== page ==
England after the Norman Conquest of England in 1066. It was a name for someone who was a person who never tired of walking or a soldier who had lost his foot in battle. The name Petitpaw is an Anglicized form of the Old French word pedefer, or pied de fer, which means iron foot. The family name Petitpaw was brought to England after the Norman Conquest, when William the Conqueror gave his friends and relatives most of the land formerly owned by Anglo-Saxon aristocrats. They imported a vast number of Norman French personal names, which largely replaced traditional Old English personal names among the upper and middle classes.
Early Origins of the Petitpaw family
Worcestershire where, they held a family seat after the Norman Conquest by William the Conqueror in 1066 A.D., where the name meant literally "Petite" and "Fere," meaning "the little wild beast," a soubriquet which has been corrupted to Pettifer, although a distant relationship has been claimed to Potiphar, the Faro's Captain of the Guard.
Early History of the Petitpaw family
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Petitpaw Spelling Variations
spelling variations are a prevailing characteristic of Norman surnames. Old and Middle English lacked any definite spelling rules, and the introduction of Norman French added an unfamiliar ingredient to the English linguistic stew. French and Latin, the languages of the court, also influenced spellings. Finally, Medieval scribes generally spelled words according to how they sounded, so one person was often referred to by different spellings in different documents. The name has been spelled Pettifer, Pettipher, Petipher, Petifer, Petiver and many more.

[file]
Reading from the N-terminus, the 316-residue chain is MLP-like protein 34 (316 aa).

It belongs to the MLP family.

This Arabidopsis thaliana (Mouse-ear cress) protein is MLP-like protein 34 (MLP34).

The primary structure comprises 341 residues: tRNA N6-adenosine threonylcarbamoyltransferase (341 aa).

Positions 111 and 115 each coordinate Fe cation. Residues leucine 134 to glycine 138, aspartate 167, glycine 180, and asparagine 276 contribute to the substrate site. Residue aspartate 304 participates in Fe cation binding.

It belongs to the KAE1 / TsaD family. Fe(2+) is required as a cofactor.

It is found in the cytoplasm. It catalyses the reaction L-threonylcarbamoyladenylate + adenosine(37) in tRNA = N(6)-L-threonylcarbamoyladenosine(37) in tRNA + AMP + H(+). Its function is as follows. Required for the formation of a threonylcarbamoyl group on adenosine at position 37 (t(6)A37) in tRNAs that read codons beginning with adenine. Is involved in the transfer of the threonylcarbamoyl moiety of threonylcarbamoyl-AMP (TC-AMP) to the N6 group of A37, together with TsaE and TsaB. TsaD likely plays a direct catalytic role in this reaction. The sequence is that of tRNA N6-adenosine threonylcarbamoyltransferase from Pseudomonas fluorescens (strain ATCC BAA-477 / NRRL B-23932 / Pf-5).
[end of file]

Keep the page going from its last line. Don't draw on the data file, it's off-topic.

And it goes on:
Early Notables of the Petitpaw family (pre 1700)
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Migration of the Petitpaw family to the New World and Oceana
To escape the political and religious persecution within England at the time, many English families left for the various British colonies abroad. The voyage was extremely difficult, though, and the cramped, dank ships caused many to arrive in the New World diseased and starving. But for those who made it, the trip was most often worth it. Many of the families who arrived went on to make valuable contributions to the emerging nations of Canada and the United States. An inquiry into the early roots of North American families reveals a number of immigrants bearing the name Petitpaw or a variant listed above: Elizabeth Pettiford settled in Maryland in 1720.
Petitpaw Family Crest Products